Carbon Nanotubes/Hydrophobically Associated Hydrogels as Ultrastretchable, Highly Sensitive, Stable Strain, and Pressure Sensors
journal contributionposted on 17.01.2020, 16:40 by Zhihui Qin, Xia Sun, Qingyu Yu, Haitao Zhang, Xiaojun Wu, Mengmeng Yao, Wenwen Liu, Fanglian Yao, Junjie Li
Conductive hydrogels have become one of the most promising materials for skin-like sensors because of their excellent biocompatibility and mechanical flexibility. However, the limited stretchability, low toughness, and fatigue resistance lead to a narrow sensing region and insufficient durability of the hydrogel-based sensors. In this work, an extremely stretchable, highly tough, and anti-fatigue conductive nanocomposite hydrogel is prepared by integrating hydrophobic carbon nanotubes (CNTs) into hydrophobically associated polyacrylamide (HAPAAm) hydrogel. In this conductive hydrogel, amphiphilic sodium dodecyl sulfate was used to ensure uniform dispersion of CNTs in the hydrogel network, and hydrophobic interactions between the hydrogel matrix and the CNT surface formed, greatly improving the mechanical properties of the hydrogel. The obtained CNTs/HAPAAm hydrogel showed excellent stretchability (ca. 3000%), toughness (3.42 MJ m–3), and great anti-fatigue property. Moreover, it exhibits both high tensile strain sensitivity in the wide strain ranges (gauge factor = 4.32, up to 1000%) and high linear sensitivity (0.127 kPa–1) in a large-pressure region within 0–50 kPa. The CNTs/HAPAAm hydrogel-based sensors can sensitively and stably detect full-range human activities (e.g., elbow rotation, finger bending, swallowing motion, and pronouncing) and handwriting, demonstrating the CNTs/HAPAAm hydrogel’s potential as the wearable strain and pressure sensors for flexible devices.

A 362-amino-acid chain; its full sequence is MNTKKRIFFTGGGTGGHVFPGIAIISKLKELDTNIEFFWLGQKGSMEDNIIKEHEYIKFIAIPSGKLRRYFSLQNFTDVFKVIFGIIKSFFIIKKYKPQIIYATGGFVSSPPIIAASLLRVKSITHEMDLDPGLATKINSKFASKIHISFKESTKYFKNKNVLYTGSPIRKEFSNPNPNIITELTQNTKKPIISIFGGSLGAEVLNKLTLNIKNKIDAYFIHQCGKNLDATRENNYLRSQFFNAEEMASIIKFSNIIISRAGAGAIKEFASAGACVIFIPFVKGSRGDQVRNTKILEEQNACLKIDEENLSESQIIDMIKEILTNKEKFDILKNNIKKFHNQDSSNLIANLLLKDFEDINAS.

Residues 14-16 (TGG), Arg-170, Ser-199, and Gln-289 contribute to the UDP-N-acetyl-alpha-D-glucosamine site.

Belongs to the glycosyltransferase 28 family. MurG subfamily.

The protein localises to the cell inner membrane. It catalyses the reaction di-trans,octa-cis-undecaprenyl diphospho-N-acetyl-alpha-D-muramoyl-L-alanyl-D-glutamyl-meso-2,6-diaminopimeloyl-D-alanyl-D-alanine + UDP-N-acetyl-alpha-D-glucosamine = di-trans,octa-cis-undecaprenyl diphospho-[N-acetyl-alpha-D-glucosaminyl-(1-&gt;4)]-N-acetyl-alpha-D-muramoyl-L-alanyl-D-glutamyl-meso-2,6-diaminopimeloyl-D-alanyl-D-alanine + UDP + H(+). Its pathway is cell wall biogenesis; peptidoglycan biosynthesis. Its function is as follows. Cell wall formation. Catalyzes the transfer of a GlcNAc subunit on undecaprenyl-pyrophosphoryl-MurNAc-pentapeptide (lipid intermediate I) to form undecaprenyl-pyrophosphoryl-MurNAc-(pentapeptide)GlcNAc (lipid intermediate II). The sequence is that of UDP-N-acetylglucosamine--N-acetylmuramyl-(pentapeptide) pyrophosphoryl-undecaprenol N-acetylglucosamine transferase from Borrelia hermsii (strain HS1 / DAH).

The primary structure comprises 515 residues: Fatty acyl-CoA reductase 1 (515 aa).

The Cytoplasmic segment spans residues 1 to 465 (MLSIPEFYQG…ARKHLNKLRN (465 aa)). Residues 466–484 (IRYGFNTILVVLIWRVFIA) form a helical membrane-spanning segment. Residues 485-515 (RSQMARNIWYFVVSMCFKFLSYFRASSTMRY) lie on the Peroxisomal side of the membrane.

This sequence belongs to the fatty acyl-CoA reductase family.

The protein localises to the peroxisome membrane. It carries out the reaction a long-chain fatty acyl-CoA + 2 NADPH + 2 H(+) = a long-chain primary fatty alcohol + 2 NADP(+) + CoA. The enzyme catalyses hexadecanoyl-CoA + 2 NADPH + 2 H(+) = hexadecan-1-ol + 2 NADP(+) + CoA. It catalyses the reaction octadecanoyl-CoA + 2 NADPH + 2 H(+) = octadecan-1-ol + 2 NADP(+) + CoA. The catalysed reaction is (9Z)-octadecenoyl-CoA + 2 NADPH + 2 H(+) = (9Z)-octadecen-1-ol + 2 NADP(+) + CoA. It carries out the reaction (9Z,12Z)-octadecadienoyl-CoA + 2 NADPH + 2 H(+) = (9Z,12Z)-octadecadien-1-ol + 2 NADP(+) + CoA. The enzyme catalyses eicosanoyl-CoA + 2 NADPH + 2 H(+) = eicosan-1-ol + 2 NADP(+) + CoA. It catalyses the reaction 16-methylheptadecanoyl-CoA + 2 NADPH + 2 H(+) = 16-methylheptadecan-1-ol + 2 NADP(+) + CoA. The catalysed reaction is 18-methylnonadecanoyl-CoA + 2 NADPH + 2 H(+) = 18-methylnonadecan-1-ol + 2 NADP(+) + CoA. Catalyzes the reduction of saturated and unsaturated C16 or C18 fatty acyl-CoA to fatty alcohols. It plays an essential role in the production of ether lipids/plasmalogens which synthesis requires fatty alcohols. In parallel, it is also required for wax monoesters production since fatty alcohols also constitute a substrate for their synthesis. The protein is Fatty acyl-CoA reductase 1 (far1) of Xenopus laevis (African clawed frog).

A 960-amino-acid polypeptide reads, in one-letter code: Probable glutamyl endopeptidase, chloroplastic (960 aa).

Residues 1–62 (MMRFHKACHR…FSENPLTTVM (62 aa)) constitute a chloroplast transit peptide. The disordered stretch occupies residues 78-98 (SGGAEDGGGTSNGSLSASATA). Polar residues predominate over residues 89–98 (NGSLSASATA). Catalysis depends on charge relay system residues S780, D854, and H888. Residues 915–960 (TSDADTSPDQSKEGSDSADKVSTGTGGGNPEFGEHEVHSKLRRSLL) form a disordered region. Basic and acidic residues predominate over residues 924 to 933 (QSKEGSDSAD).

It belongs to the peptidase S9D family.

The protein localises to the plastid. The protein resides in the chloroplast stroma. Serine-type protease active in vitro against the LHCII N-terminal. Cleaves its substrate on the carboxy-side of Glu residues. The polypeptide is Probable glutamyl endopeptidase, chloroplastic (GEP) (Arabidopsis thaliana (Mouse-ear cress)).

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conductive hydrogelfatigue resistancehydrogel networkanti-fatigue conductive nanocomposite hydrogelpressure sensorsstrain sensitivityhydrogel-based sensorscarbon nanotubesMJanti-fatigue propertyPressure Sensors Conductive hydrogelsamphiphilic sodium dodecyl sulfategauge factorlarge-pressure regionskin-like sensorsuniform dispersionwearable strainCNT surfacehydrogel matrixStable Strainstrain ranges